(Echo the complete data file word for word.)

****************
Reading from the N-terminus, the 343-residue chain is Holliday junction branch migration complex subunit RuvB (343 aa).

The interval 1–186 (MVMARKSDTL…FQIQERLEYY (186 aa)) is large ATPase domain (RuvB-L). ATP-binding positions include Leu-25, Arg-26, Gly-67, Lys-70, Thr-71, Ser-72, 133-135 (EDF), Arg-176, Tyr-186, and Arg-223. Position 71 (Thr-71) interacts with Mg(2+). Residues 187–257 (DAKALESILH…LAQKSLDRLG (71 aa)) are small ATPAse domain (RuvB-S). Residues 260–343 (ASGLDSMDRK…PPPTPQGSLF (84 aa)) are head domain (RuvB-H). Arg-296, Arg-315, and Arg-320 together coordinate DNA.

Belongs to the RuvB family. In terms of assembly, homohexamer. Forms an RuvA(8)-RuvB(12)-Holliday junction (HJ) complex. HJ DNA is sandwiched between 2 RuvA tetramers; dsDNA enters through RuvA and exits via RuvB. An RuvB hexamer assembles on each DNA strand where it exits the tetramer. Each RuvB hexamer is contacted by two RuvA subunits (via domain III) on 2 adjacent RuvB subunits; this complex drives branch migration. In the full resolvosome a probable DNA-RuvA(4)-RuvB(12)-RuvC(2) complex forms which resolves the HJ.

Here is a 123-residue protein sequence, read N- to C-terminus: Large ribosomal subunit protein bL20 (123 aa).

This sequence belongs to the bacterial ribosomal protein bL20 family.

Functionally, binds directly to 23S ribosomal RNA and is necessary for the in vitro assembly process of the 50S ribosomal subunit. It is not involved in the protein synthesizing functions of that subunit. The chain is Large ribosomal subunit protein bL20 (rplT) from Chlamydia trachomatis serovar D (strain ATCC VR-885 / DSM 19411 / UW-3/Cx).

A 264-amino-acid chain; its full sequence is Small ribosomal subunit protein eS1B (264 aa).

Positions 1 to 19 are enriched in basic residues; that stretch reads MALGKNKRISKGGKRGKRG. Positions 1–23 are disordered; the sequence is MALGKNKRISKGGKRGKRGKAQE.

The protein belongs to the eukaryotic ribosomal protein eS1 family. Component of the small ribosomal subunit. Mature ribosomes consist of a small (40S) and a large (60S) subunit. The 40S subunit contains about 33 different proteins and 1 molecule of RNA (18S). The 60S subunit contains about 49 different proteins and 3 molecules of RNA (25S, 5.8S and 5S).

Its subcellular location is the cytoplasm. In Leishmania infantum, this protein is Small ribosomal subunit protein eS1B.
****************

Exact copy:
Reading from the N-terminus, the 343-residue chain is Holliday junction branch migration complex subunit RuvB (343 aa).

The interval 1–186 (MVMARKSDTL…FQIQERLEYY (186 aa)) is large ATPase domain (RuvB-L). ATP-binding positions include Leu-25, Arg-26, Gly-67, Lys-70, Thr-71, Ser-72, 133-135 (EDF), Arg-176, Tyr-186, and Arg-223. Position 71 (Thr-71) interacts with Mg(2+). Residues 187–257 (DAKALESILH…LAQKSLDRLG (71 aa)) are small ATPAse domain (RuvB-S). Residues 260–343 (ASGLDSMDRK…PPPTPQGSLF (84 aa)) are head domain (RuvB-H). Arg-296, Arg-315, and Arg-320 together coordinate DNA.

Belongs to the RuvB family. In terms of assembly, homohexamer. Forms an RuvA(8)-RuvB(12)-Holliday junction (HJ) complex. HJ DNA is sandwiched between 2 RuvA tetramers; dsDNA enters through RuvA and exits via RuvB. An RuvB hexamer assembles on each DNA strand where it exits the tetramer. Each RuvB hexamer is contacted by two RuvA subunits (via domain III) on 2 adjacent RuvB subunits; this complex drives branch migration. In the full resolvosome a probable DNA-RuvA(4)-RuvB(12)-RuvC(2) complex forms which resolves the HJ.

Here is a 123-residue protein sequence, read N- to C-terminus: Large ribosomal subunit protein bL20 (123 aa).

This sequence belongs to the bacterial ribosomal protein bL20 family.

Functionally, binds directly to 23S ribosomal RNA and is necessary for the in vitro assembly process of the 50S ribosomal subunit. It is not involved in the protein synthesizing functions of that subunit. The chain is Large ribosomal subunit protein bL20 (rplT) from Chlamydia trachomatis serovar D (strain ATCC VR-885 / DSM 19411 / UW-3/Cx).

A 264-amino-acid chain; its full sequence is Small ribosomal subunit protein eS1B (264 aa).

Positions 1 to 19 are enriched in basic residues; that stretch reads MALGKNKRISKGGKRGKRG. Positions 1–23 are disordered; the sequence is MALGKNKRISKGGKRGKRGKAQE.

The protein belongs to the eukaryotic ribosomal protein eS1 family. Component of the small ribosomal subunit. Mature ribosomes consist of a small (40S) and a large (60S) subunit. The 40S subunit contains about 33 different proteins and 1 molecule of RNA (18S). The 60S subunit contains about 49 different proteins and 3 molecules of RNA (25S, 5.8S and 5S).

Its subcellular location is the cytoplasm. In Leishmania infantum, this protein is Small ribosomal subunit protein eS1B.